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    An article on Gamespy argues a point we kicked around extensively during Diablo III’s development; if there isn’t any real character customization or permanence, can the game rightly be called an RPG?

    Diablo 3, however, does none of this. As we play, we do earn experience points and level up to unlock new abilities, but we’re given no choice in the matter — reaching a new level simply opens up a new equippable option when we reach a predetermined point in the level progression, much like earning a new gun in a shooter. The result is that my level 55 Monk is identical to every other level 55 Monk on the planet. Sure, I can select which powers I want equipped, but that’s no different from a shooter that lets you pick what guns to put in your hands from an inventory. If your character can do everything my character can do, then they are by definition the same character. This Monk doesn’t belong to me.

    That leaves only gear to distinguish a Diablo 3 character — gear that is either randomly doled out by drops or purchased on the Auction House, and everything that makes my character unique can be transferred to yours in a trade window. So the only real choice is which gear to keep and equip and which to sell or throw into the wood chipper for crafting materials. I’d argue that gear customization does not an RPG make; there needs to be more than that vestigial tail — and the sheer habit of referring to all things Diablo as action RPGs — to justify calling it such.

    Remember variants?

    It would be interesting to hear Jay Wilson’s response to this. I bet he’d redefine the question. He’d say that dictionary definitions of “RPG” are irrelevant to the fun of a game, and that it would be easy to tack some character customization features onto Diablo 3, which would force players to make permanent skill/stat choices for their characters. But that these would not necessarily make the game any more fun, and would probably make it less fun, which is why they removed them during development, and why WoW is following the same path.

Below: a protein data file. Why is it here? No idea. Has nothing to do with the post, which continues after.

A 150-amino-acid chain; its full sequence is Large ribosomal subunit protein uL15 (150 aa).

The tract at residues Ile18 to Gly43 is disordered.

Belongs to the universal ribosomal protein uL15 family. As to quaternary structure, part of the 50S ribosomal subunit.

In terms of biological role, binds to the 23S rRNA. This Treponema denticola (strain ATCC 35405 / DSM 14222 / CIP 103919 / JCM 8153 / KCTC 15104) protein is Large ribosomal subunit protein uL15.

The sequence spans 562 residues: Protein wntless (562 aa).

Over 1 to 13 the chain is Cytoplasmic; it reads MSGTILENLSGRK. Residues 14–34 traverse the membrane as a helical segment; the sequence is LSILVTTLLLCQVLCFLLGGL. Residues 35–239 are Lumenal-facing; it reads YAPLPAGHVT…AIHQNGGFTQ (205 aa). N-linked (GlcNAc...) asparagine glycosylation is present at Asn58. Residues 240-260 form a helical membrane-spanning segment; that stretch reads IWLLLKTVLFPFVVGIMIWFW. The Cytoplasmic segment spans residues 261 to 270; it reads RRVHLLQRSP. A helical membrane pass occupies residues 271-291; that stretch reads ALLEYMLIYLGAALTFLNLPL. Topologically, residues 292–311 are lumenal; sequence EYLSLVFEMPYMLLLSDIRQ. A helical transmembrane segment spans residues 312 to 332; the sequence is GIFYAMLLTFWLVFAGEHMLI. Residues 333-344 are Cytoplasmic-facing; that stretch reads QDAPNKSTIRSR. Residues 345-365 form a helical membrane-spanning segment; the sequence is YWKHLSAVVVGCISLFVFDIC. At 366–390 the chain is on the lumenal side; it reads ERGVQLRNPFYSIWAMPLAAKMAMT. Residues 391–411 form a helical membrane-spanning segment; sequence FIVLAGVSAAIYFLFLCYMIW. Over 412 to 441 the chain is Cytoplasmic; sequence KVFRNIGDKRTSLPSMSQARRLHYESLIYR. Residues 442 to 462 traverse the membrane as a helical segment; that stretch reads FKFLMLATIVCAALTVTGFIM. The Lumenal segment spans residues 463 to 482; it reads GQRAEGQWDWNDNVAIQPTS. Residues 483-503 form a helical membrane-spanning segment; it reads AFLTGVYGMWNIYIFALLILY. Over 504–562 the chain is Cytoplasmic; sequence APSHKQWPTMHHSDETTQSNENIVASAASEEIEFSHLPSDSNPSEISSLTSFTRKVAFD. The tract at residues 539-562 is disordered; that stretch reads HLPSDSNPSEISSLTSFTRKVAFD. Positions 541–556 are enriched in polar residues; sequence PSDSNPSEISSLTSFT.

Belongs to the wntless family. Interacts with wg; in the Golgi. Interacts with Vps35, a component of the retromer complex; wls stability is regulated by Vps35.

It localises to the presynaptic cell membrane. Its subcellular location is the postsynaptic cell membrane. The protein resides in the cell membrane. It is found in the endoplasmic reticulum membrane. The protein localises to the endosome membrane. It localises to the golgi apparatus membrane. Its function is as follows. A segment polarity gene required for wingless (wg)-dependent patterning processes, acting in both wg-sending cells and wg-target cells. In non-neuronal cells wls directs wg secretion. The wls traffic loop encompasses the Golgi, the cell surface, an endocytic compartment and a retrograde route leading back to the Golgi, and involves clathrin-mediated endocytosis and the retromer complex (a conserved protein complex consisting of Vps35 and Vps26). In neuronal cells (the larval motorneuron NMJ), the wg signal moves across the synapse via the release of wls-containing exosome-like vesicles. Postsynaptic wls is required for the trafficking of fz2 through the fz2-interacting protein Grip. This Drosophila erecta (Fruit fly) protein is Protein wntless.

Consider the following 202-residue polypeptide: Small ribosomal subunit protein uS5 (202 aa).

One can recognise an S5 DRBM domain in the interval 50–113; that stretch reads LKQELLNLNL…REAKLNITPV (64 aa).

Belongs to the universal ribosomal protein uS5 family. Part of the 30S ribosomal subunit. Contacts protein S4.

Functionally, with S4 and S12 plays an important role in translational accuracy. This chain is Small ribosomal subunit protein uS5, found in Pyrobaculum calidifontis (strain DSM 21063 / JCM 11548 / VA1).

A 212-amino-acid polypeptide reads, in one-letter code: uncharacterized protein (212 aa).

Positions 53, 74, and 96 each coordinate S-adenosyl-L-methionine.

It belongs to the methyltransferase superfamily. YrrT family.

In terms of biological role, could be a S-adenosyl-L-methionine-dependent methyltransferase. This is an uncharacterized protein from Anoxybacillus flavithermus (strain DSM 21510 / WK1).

So what do you guys think? We had endless debates about character customization via auto-assigned stat points, the removal of skill points, and the removal of rune levels during D3’s development, and opinions were all over the place. Now that you’ve played the game for 6 weeks and have some data to add to your conjecture, would you make changes?

    Have the current game systems ruined the viability of variants? Do you miss having a reason to reroll characters? Would you like some more sense of character individuality and ownership? Or do you agree with D3’s current systems, prefer full skill freespecs, and like not having to worry about assigning your own stat points?

    Hit comments to add your thoughts, or click through to see my quick suggestions on the issue. Thanks to Kris for the news tip.

    I’m going to say yes on all points. I’m not ruby-lensed in my glasses enough to say D2’s system was perfect in every way, but I would not mind having some sort of skill and stat specialization in D3.

    On skills it can be argued since the current D3 skill system works very well in terms of scaling up every skill and rune effect to remain viable into the end game. (Not that every skill/rune is viable, but plenty of the lowest level ones you get are.) That said, I think it would add depth to the game to have some way to improve my favorite skills, or to be rewarded for choosing a skill and sticking to it. And no, NV stacks do not really fill that void.

    I have similar-mixed feelings about stat points. What if Bliz retained the auto-stats system, but also gave us 1 or 2 points per level to manually assign? (And some limited respec options long term.) Characters would still be mostly as the devs want them to be for balancing purposes, but players would feel a bit more control over their fates and could customize somewhat. (The fact that 1 or 2 socketed gems would almost equal the entire stat effect of this customization is a valid argument against bothering with it.)

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